Anyway, enjoy the almost-sunrise at the Sunrise area of the park.
Let’s see: I managed to visit Crater Lake just prior to all the stupid stuff people started doing there, like illegally hiking (slipping, sliding, rolling) down the very steep rim of Crater Lake to get to the shore (FYI there’s only one legal place to get down to the shore and that’s the Cleetwood Cove Trail). I also managed to visit prior to people defacating along the shoreline of the lake, flicking their cigarette butts into the lake, throwing underwear into the lake, and bringing their little paddle boards and other illegal watercraft to navigate the lake (illegal watercraft can have invasives like quagga mussels encrusted on their bottoms), all of which pollute the pristine waters of this amazingly blue lake that only gets its water from rain and snow and no sort of creek, stream, or river.
There’s a new kind of visitor to the national parks since the coronavirus pandemic: those people who are used to going to Wally World and waterparks and theme parks where there are restrooms and trash cans and food kiosks. These people don’t know how to conduct themselves in a national park, where there may not be those little conveniences. Unfortunately, there are not enough ranger staff to educate the ignorant, so environmental destruction has run wild in these places. While I think it’s great that more people discover the joys of being outside and exploring national parks, it would help if they visited the NPS.gov sites for these national parks to learn what they can and cannot do and can and cannot bring and at least care a little bit about keeping parks in good shape for future visits.
Since that Crater Lake visit, I’ve taken a short, mid-August trip to the Sunrise area of Mount Rainier National Park to fulfill a bucket list of goals such as photographing sunrise, sunset, and the Milky Way in that particular area of the park. I accomplished that and have written a photography article that should post late next week (Sept 4th) in the National Parks Traveler.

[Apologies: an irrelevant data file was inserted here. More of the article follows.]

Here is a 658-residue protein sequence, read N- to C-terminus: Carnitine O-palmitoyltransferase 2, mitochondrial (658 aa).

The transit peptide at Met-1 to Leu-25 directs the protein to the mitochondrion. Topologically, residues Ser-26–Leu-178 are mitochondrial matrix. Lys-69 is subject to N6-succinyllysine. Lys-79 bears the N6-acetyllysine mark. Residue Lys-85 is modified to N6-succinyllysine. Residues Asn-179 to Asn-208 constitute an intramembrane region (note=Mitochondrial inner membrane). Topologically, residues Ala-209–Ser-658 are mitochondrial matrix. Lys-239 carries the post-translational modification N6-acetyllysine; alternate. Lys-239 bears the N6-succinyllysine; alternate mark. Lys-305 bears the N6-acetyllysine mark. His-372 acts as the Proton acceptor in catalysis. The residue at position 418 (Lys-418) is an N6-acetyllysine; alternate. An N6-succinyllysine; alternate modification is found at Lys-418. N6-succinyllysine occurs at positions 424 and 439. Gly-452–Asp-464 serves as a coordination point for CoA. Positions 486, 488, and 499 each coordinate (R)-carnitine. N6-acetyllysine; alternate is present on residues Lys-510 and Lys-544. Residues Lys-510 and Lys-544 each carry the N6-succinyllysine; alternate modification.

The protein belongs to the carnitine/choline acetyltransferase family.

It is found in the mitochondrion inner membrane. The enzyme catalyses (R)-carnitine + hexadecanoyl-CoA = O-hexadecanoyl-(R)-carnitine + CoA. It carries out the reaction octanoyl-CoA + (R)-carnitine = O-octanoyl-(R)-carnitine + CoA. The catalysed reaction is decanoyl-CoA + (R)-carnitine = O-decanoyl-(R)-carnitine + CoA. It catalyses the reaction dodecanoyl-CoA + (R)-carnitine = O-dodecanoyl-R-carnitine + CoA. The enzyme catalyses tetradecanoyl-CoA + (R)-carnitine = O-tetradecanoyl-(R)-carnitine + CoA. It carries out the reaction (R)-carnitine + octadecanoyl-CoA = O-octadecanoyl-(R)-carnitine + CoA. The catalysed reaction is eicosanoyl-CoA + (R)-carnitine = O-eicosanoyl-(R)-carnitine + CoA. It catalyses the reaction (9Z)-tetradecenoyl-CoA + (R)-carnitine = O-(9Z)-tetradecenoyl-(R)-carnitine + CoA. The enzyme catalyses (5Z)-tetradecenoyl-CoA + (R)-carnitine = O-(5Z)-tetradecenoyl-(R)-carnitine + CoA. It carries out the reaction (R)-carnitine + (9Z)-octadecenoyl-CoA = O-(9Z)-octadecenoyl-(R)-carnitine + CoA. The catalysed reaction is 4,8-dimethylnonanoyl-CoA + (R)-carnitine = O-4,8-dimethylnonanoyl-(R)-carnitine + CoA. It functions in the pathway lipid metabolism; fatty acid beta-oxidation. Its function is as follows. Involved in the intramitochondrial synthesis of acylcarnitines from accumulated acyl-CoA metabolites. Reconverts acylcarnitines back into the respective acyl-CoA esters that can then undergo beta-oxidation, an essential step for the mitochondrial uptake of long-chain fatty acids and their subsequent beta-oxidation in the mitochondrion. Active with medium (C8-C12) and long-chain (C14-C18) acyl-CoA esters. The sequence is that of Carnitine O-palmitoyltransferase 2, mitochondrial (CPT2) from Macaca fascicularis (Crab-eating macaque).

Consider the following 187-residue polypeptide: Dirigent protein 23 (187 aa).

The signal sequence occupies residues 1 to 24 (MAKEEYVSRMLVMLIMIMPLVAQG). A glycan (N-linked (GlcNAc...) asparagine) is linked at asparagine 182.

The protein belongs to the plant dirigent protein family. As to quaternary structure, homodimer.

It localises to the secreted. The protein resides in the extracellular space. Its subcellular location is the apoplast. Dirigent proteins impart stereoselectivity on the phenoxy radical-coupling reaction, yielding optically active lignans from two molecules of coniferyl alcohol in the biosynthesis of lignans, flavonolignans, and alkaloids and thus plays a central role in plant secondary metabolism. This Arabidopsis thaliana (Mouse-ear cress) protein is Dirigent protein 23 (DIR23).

As for future plans, I am considering a trip in October to Redwoods National and State Parks to see (and photograph and report) if the California wildfires affected the redwoods there, but that remains up in the air at this point in time.
I still practice social distancing and wear a mask when out. Many people don’t do either, unfortunately. Until we have a valid, tested vaccine for Covid, I’ll continue doing that. Washington state has three face mask orders currently in place.
That’s pretty much it. In between writing photo articles and creating national parks quiz and trivia pieces for the Traveler, I help out around the house and yard and plan for future trips I may or may not take.
If you read my previous article published in the National Parks Traveler, then you’ll know how I prepared for my photography trip to Crater Lake National Park during the Coronavirus pandemic. My latest article published by the Traveler is about the photography you can achieve within this park.
To read my photo article, click on the image above.
It is possible to take a safe and enjoyable trip into a national park, if you prepare and use some precautions. I returned alive and well (it’s been 14 days since my return) to write how I did it and what I saw at Crater Lake National Park in Oregon.
To read the story published in the National Parks Traveler, click on the image above.
Yahoo! The Great American Outdoors Act has been passed! So, now what? How will that $1.3 billion a year over the next 5 years be spent, and who gets the money? Remember, there are 419 units in the National Park System.
The National Parks Traveler has an interesting article asking that very question. Go check it out.
To read the article, click on the image above.
As for that image, I had arrived at the Crater Lake Lodge area around 4:00 a.m. and realized it was too cloudy to get any pre-dawn star shots. So, I sat in the car for awhile before finally venturing out to find the steps leading to the overlook, then setting up my tripod and camera for Blue Hour, sunrise, and after-sunrise shots.
I used my Sony Alpha 7R IV camera and 16-35mm lens for this shot.
All images on these posts are the exclusive property of Rebecca L. Latson and Where The Trails Take You Photography. Please respect my copyright and do not use these images on Pinterest, Facebook, Tumblr, Instagram, Snapchat or any other business, personal or social website, blog site, or other media without my written permission. Thank you.
You can reach me at firstname.lastname@example.org